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The Modular Nature of Trustworthiness Detection

  • Bonnefon, Jean-François
  • De Neys, Wim
  • Hopfensitz, Astrid

The capacity to trust wisely is a critical facilitator of success and prosperity, and it has been conjectured that people of higher intelligence were better able to detect signs of untrustworthiness from potential partners. In contrast, this article reports five Trust Game studies suggesting that reading trustworthiness on the faces of strangers is a modular process. Trustworthiness detection from faces is independent of general intelligence (Study 1) and effortless (Study 2). Pictures that include non-facial features such as hair and clothing impair trustworthiness detection (Study 3) by increasing reliance on conscious judgments (Study 4), but people largely prefer to make decisions from this sort of pictures (Study 5). In sum, trustworthiness detection in an economic interaction is a genuine and effortless ability, possessed in equal amount by people of all cognitive capacities, but whose impenetrability leads to inaccurate conscious judgments and inappropriate informational preferences.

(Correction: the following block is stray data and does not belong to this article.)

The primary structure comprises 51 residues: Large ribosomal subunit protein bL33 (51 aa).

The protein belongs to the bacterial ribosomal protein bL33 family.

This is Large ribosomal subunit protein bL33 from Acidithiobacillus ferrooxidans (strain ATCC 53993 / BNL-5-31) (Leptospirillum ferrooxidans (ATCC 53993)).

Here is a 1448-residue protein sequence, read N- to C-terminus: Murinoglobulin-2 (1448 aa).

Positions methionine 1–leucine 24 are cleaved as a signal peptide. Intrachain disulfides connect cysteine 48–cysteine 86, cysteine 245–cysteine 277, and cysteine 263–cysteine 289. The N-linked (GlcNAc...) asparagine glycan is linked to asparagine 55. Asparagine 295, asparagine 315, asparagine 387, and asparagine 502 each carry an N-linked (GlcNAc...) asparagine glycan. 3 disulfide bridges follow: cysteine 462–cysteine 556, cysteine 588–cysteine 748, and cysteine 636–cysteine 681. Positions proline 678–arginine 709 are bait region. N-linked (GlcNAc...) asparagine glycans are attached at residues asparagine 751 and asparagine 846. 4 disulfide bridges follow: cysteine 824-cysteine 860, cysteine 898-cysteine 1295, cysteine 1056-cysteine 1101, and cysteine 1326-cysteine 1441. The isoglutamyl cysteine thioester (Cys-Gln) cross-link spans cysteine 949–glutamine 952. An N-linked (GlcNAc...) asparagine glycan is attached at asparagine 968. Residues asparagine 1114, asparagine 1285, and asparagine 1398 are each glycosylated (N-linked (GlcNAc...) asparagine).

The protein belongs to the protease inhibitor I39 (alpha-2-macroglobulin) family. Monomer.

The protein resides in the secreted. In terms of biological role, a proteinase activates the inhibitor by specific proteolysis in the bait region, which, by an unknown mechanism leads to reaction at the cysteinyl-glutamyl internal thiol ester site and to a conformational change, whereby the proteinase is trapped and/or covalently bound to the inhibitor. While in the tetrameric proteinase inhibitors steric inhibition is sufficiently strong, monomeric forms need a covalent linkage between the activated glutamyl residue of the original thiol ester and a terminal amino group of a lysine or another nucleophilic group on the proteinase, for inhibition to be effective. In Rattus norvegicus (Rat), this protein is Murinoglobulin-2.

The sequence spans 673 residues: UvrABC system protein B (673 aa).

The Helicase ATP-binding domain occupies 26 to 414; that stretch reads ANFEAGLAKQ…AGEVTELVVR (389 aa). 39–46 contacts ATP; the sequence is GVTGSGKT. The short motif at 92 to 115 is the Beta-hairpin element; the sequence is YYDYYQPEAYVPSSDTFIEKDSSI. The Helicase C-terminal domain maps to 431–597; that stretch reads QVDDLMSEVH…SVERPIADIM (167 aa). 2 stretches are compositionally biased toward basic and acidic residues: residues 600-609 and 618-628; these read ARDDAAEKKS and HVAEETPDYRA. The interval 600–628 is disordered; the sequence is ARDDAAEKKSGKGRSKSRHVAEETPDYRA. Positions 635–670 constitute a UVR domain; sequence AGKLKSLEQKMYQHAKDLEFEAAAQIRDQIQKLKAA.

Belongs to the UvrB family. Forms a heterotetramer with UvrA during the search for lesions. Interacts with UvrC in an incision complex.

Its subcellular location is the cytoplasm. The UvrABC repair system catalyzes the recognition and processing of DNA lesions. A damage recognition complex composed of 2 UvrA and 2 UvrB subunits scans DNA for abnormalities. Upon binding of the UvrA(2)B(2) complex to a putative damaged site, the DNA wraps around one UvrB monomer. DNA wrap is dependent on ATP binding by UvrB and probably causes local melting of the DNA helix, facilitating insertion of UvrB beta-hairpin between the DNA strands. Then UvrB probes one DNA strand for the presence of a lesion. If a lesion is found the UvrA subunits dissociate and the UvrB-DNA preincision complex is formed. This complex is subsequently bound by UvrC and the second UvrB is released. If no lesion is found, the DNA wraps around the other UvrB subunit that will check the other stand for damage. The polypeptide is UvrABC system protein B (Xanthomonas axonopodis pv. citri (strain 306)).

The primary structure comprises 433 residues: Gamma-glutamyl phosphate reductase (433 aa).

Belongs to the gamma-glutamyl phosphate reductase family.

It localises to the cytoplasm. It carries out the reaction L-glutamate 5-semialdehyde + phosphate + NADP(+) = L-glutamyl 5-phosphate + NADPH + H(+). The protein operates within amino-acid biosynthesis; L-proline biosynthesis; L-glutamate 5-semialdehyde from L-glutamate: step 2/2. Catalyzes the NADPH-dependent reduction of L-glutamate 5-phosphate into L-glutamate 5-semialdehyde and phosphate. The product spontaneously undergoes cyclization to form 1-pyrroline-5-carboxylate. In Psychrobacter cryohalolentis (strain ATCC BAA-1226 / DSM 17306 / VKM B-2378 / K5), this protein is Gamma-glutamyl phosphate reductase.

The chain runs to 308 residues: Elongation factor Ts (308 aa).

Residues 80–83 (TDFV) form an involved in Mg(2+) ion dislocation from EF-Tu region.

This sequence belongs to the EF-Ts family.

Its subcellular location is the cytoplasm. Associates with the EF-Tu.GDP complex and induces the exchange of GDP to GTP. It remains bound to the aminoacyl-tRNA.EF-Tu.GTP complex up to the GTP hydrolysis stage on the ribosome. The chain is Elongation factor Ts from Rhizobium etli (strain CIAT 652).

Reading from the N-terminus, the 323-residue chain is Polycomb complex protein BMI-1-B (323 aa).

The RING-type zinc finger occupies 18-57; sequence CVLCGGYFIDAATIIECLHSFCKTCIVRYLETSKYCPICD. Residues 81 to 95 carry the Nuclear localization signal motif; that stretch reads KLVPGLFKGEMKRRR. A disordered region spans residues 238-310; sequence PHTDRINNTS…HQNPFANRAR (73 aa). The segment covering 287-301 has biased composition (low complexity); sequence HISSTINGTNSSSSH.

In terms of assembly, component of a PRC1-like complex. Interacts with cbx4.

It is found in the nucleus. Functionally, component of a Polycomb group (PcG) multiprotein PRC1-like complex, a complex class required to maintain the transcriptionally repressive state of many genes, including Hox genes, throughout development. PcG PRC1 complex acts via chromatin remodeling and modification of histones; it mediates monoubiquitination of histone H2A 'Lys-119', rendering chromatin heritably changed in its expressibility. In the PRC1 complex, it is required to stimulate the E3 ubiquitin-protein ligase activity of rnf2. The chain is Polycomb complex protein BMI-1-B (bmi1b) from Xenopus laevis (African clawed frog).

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Paper provided by Toulouse School of Economics (TSE) in its series TSE Working Papers with number 12-311.

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Date of creation: May 2012
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Handle: RePEc:tse:wpaper:25848
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  1. Centorrino, Samuele & Djemai, Elodie & Hopfensitz, Astrid & Milinski, Manfred & Seabright, Paul, 2011. "Smiling is a Costly Signal of Cooperation Opportunities: Experimental Evidence from a Trust Game," CEPR Discussion Papers 8374, C.E.P.R. Discussion Papers.
  2. Zak, Paul J & Knack, Stephen, 2001. "Trust and Growth," Economic Journal, Royal Economic Society, vol. 111(470), pages 295-321, April.
  3. Berg Joyce & Dickhaut John & McCabe Kevin, 1995. "Trust, Reciprocity, and Social History," Games and Economic Behavior, Elsevier, vol. 10(1), pages 122-142, July.
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